Trump is now pretty much the sole figure in authority in either party — including his major Republican allies — who refuse to wear or endorse face masks that are proven to slow the spread of coronavirus but that he has stigmatized as a liberal plot to harm him politically.
But Trump on Tuesday tweeted cryptically “THE LONE WARRIOR!” — apparently embracing his isolation from even political allies and the scientific approaches that have proven elsewhere to at least slow the spread of the coronavirus in the short term.
Seizing on Trump’s remark in April that he was now a “wartime President,” Biden adopted a tone of scathing mockery.
“What happened? Now it’s almost July, and it seems like our wartime president has surrendered — waved the white flag and left the battlefield,” the Democrat said in a speech in his hometown of Wilmington, Delaware.
In the vacuum left by resolute guidance that only the person in the Oval Office can provide, the coronavirus is quickening its deadly march across the country, with 36 states now seeing rising cases, and at least 16 slowing the reopening plans championed by the President while hospital emergency rooms see increasing admissions that suggest a fast rising death toll could be only days away.
Far from the four Presidents whose images he will survey in North Dakota, Trump’s perverse failure to crank up a federal government effort to fight a worsening pandemic over which he has said the US has “prevailed” is beginning to resemble Herbert Hoover’s indifference during the Great Depression in the 1930s.
Refusing to lead
As the rest of the Western world presses ahead with careful reopening plans after governments suppressed their curves — and bans American tourists because of the skyrocketing US infection rates — Trump appears to have made a political calculation that the best approach is to refuse to lead.
Mounting a successful federal government response at this stage would require the capacity to unite the country and to brainstorm innovative solutions, as well as a President who is a master of detail and can unleash the promise of science and empathize with his compatriots at a tragic time.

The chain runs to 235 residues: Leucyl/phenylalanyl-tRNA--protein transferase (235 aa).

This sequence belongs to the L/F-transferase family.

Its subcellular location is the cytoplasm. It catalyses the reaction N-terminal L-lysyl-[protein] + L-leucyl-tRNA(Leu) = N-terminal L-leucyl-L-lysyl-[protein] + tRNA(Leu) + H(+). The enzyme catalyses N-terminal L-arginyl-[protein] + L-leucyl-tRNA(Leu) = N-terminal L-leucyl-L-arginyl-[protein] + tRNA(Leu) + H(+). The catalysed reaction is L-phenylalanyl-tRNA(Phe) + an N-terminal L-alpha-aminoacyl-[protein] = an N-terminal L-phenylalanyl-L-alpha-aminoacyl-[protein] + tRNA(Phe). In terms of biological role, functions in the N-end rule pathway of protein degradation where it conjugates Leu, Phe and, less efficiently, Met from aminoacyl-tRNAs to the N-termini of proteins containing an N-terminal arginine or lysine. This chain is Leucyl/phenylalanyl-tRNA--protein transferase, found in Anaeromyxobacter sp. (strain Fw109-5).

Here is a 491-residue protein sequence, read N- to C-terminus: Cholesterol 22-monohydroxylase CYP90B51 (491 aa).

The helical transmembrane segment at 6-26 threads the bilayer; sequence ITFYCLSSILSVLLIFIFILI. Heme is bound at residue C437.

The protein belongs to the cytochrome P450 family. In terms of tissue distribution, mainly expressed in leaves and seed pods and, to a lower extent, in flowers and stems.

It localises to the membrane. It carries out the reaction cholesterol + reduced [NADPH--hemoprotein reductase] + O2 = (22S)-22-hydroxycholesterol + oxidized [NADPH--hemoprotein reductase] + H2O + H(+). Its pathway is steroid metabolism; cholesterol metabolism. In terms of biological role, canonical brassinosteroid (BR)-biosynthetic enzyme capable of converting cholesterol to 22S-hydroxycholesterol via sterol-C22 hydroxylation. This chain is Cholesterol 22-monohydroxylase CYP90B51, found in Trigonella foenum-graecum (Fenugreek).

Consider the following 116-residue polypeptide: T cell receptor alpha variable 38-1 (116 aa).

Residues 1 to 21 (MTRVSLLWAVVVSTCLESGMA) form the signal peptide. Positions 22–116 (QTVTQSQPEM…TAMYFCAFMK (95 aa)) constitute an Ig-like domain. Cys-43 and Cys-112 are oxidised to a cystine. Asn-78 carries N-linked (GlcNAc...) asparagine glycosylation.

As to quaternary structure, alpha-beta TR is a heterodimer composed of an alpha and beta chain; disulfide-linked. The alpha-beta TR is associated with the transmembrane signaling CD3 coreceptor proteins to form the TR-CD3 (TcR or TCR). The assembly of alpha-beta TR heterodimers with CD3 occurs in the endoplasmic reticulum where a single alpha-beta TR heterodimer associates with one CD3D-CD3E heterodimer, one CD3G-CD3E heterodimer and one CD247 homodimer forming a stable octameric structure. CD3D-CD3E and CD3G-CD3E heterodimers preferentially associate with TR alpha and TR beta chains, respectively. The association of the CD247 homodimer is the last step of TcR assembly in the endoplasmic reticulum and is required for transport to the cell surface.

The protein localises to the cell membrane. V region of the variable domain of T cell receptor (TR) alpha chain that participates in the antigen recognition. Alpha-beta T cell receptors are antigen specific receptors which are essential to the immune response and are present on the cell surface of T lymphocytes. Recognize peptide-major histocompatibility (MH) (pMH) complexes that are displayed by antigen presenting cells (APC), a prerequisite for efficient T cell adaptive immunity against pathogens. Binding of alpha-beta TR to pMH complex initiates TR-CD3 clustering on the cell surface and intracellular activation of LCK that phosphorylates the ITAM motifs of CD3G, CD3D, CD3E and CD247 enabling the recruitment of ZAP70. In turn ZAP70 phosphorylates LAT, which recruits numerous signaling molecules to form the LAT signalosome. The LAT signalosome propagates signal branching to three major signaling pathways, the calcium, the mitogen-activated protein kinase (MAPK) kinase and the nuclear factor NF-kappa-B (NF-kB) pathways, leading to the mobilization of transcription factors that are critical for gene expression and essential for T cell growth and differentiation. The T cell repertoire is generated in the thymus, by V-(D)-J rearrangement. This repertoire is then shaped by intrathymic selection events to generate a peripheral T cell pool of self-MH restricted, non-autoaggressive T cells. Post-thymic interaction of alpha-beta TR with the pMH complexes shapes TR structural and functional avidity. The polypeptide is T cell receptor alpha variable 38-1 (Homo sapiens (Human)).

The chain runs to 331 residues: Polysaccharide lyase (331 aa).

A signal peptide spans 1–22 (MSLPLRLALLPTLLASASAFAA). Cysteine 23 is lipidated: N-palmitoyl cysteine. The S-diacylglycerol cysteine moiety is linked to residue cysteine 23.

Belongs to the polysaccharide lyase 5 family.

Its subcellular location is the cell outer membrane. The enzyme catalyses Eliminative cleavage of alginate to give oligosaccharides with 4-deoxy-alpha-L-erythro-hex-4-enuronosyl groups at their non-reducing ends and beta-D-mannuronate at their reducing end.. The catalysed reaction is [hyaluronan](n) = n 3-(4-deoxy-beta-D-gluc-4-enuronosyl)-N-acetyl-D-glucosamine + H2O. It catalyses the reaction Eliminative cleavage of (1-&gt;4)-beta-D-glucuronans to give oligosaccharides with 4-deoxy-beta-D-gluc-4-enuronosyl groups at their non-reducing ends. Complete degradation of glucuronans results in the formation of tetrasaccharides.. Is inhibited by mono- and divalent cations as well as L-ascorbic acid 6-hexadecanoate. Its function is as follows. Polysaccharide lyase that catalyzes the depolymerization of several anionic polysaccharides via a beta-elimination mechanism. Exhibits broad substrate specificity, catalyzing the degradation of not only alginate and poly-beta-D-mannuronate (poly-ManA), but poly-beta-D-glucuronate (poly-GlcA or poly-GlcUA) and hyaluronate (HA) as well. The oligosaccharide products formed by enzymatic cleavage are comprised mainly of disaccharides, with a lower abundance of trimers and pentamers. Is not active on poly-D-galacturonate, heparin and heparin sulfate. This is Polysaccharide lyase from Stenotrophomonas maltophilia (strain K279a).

But Trump’s alternative method of presidential leadership has come unstuck. Dividing the country — between Republican governors itching to open economies and Democrats who worried about a viral resurgence — has proved disastrous to states that support him. The Trumpian tactic of demonizing opponents, lying about the facts and building an alternative reality in which everything is fine has been exposed by the pandemic.
And for all his claims to be a builder, Trump has failed to construct solutions in his near four years in power.
Many Trump supporters voted for the President in 2016 because they felt betrayed by the status quo and the political establishment. His still healthy ratings from his base suggest that not all voters share the horror of many in Washington at his negligence or even think Trump should be leading a role in fighting the pandemic that almost all of his predecessors would surely have demanded for themselves.
And the President is not directly to blame for the young Americans who continue to flock to bars or beaches or those who refuse to obey social distancing rules or to wear the masks in behaviors that could make the business or reopening economies safer and more sustainable.